Later on we end up in Piazza Sant’Ambrogio where all the students of Florence tend to congregate after dark. From the typically stylish and perfectly put together Italians to the hooligans with dreads, to the Americans trying not to sound/look/seem like Americans — we all mingle here outside of a wine bar. It’s packed, great for people watching, and definitely the place to go to meet some locals and practice speaking Italian. This is the night that I end up with warm chocolate filled pastries in hand, “avoiding potholes” as Addie says, the whole way home.

Week Two, Day Five:

I don’t emerge from bed until late in the afternoon when I absolutely have to; I’m meeting Margot at Ganzo to do some paperwork and get the ball rolling with my kitchen volunteering. She gets me a much needed glass of water and a caffe before introducing me to the Executive Chef (who, by the way, looks like the byproduct of a freaky night between Johnny Depp and Orlando Bloom on the set of Pirates of the Caribbean, and somehow he’s ended up here in a Florentine kitchen, Thank God).

Hamburgers with an Italian twist

Hamburgers with an Italian twist

I meet up with Addie and hang out for a bit on the steps of Santa Croce as a nice breeze blows through the piazza and the sun starts to set. After a week of cooking and wine classes, we are piena di pasta, full of pasta! So we decide to make Italian hamburgers and roasted vegetables for dinner.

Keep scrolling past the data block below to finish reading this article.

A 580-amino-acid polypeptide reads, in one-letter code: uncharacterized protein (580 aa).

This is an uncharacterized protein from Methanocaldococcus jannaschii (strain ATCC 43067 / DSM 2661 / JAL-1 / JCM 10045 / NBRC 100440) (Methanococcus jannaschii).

Isabella made this simple hamburger recipe one night while I was in Lido. I was quite curious when she announced we were having hamburgers for dinner, was that ok? Heck yea, I thought, I have to see this!

She made a simple soffritto by sauteing onions, carrots and celery in olive oil, then she added fresh chopped tomato, rosemary and burger patties, and let this cook through. She served her Italian hamburger in a bowl covered with the fresh and flavorful sauce, which we scooped up with some hearty bread.

Antipasto

Antipasto and cold beer

I did the same and it hit the spot. I also roasted some zucchini and red bell peppers in the oven with olive oil and just a pinch of salt. We noshed on some fresh salami, asiago cheese and grapes first, and washed the whole meal down with some good cold beer! The night just got better while we relaxed on the sofa watching the season premier of Grey’s Anatomy on my laptop.